Governments increasingly using private companies to manipulate public opinion
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A report from Oxford University’s Oxford Internet Institute (OII) has found that governments and political parties are increasingly paying private companies to manipulate public opinion using social media platforms.
In total, 81 countries (up from 70 in 2019) are now using organised “cyber troops” to distribute propaganda, misinformation and disinformation on social media platforms. These troops are primarily linked to state agencies, but are also used by political parties to undermine opposition.
Of these, 79 countries used human-run accounts, 57 used bots, and 14 used hacked or stolen accounts to share and amplify political messages. Widespread techniques included disinformation and media manipulation, state-backed attacks political opponents and activists (trolling), and data-drive strategies to microtarget political adverts.
The report found evidence of 48 countries - including the UK, US, Russia and Libya - paying companies to manage propaganda campaigns. This is nearly double the number identified in the OII’s 2019 report. These companies tend to market themselves as providing “strategic communications” services. The report’s authors described this trend as the increasing professionalisation of influence campaigns or “disinformation-for-hire”.
Since 2009, private companies have been paid more than £43m to provide these services on an “industrial scale”. Since 2018, there have been more than 65 firms offering computational propaganda as a service.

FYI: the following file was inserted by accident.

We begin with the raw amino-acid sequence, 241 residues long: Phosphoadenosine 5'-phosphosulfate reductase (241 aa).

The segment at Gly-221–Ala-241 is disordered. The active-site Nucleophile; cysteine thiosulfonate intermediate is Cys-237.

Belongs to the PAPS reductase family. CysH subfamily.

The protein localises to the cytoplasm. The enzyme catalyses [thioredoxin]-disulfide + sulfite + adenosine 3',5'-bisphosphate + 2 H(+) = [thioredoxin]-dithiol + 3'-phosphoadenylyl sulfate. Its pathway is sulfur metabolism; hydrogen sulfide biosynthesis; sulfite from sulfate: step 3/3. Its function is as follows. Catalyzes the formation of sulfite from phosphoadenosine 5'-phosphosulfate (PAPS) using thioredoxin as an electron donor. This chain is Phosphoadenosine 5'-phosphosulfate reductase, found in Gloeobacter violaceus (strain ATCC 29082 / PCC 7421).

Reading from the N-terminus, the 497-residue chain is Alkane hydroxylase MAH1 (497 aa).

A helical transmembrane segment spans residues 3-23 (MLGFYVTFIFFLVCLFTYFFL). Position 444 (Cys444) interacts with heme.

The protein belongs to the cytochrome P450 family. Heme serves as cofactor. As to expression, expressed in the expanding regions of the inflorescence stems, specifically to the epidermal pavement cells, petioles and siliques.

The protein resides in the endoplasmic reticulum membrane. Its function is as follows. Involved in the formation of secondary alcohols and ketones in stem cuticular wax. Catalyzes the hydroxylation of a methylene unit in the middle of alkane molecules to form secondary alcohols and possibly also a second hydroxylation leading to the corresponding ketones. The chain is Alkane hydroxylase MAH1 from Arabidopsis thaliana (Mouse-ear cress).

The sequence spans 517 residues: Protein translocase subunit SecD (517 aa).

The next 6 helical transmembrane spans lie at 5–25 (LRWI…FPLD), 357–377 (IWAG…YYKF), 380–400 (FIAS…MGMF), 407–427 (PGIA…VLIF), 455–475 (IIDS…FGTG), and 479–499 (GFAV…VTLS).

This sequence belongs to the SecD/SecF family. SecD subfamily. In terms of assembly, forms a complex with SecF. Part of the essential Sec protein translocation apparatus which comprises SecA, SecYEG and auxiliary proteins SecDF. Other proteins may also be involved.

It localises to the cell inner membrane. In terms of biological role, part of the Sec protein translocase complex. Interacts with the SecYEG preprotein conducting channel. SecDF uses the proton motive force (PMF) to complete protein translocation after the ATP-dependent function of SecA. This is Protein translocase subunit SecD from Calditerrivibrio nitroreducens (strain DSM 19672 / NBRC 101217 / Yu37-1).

“Cyber troop activity can look different in democracies compared to authoritarian regimes,” said lead author Dr Samantha Bradshaw. “Electoral authorities need to consider the broader ecosystem of disinformation and computational propaganda, including private firms and paid influencers, who are increasingly prominent actors in this space.”
The report identified the UK government as among the worst offenders for conducting influence operations on social media. The report highlighted the government microtargeting its political adverts and containing misinformation in these adverts; 90 per cent of the Conservative Party’s Facebook adverts in early December 2019 promoted claims labelled as misleading by independent fact-checking charity Full Fact.
“Our 2020 report highlights the way in which government agencies, political parties and private firms continue to use social media to spread political propaganda, polluting the digital information ecosystem and suppressing freedom of speech and freedom of the press,” said Bradshaw.
OII director Professor Philip Howard said: “Our report shows misinformation has become more professionalised and is now produced on an industrial scale. Now more than ever, the public needs to be able to rely on trustworthy information about government policy and activity.”
“Social media companies need to raise their game by increasing their efforts to flag misinformation and close fake accounts without the need for government intervention, so the public has access to high-quality information.”
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